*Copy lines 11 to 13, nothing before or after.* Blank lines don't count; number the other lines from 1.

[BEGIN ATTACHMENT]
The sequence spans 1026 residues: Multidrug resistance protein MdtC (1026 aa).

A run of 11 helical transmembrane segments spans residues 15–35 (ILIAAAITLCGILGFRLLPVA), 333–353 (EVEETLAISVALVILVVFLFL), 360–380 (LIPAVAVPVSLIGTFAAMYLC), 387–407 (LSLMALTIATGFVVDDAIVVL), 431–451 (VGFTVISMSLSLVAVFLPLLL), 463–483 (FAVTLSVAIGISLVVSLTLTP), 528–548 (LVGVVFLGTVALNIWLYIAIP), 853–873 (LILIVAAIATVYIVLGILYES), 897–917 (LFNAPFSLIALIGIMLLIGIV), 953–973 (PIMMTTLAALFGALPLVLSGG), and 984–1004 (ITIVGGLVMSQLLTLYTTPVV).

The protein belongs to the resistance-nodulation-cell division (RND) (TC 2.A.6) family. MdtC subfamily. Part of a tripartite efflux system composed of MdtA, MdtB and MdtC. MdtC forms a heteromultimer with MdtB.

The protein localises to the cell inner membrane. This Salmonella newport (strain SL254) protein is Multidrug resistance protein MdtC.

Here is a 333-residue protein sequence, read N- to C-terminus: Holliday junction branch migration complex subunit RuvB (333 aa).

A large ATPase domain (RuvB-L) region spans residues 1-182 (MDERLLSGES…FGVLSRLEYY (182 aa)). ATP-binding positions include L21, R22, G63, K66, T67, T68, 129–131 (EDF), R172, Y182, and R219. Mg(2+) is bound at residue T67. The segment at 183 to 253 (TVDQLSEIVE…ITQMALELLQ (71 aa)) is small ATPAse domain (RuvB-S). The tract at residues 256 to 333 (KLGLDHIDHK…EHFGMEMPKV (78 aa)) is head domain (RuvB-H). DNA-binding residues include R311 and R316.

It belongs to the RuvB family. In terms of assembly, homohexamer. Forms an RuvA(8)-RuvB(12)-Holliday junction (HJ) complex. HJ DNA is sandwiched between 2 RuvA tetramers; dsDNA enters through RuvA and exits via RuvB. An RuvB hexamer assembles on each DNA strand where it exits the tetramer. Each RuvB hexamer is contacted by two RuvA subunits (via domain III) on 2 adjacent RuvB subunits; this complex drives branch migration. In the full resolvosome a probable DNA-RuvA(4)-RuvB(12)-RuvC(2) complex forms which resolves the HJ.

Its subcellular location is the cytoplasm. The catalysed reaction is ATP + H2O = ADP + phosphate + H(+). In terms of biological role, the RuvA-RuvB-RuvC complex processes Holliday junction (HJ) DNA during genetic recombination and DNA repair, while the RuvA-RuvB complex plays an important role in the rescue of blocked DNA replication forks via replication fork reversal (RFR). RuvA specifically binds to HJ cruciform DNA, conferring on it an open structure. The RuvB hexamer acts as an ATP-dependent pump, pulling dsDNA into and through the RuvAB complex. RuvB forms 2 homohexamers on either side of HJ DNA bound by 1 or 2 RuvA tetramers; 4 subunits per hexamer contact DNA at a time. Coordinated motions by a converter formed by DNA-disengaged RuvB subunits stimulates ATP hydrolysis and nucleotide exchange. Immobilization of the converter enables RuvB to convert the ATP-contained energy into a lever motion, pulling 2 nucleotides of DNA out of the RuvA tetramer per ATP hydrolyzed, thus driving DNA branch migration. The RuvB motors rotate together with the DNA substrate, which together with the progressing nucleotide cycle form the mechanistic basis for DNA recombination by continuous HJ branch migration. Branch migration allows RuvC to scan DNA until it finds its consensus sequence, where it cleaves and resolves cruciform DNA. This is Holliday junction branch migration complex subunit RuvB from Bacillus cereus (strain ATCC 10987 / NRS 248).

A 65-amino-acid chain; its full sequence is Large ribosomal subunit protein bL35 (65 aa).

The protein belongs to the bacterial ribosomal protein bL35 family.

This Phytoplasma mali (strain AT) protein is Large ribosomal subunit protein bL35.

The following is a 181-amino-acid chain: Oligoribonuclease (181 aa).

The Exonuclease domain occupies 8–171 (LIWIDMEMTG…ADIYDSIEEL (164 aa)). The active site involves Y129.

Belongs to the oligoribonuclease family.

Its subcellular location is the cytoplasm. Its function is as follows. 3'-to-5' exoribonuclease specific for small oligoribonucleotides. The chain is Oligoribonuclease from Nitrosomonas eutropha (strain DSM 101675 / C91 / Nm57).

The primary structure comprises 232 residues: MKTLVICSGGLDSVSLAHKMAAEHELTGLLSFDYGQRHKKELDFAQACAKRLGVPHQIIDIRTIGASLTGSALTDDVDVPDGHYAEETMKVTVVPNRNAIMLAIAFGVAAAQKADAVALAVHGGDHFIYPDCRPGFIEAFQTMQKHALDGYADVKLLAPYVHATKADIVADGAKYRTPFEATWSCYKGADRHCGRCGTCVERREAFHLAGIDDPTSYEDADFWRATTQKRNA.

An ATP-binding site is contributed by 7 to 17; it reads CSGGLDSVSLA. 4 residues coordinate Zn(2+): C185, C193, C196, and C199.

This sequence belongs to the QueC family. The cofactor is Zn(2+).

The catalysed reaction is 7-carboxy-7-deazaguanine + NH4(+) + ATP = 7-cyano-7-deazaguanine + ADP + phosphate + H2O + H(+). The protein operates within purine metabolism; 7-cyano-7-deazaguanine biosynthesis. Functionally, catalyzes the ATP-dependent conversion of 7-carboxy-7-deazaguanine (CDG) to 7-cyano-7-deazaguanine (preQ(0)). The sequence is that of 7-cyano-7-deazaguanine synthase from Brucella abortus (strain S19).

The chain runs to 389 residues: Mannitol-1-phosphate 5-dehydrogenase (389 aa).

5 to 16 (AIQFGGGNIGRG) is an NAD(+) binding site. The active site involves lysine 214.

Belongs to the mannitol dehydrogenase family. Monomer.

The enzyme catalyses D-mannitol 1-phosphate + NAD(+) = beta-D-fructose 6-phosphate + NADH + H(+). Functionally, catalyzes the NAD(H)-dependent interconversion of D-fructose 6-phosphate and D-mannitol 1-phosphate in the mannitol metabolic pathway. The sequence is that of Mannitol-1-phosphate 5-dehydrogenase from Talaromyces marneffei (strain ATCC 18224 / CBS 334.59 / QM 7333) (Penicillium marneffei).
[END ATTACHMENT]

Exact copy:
This Phytoplasma mali (strain AT) protein is Large ribosomal subunit protein bL35.

The following is a 181-amino-acid chain: Oligoribonuclease (181 aa).

The Exonuclease domain occupies 8–171 (LIWIDMEMTG…ADIYDSIEEL (164 aa)). The active site involves Y129.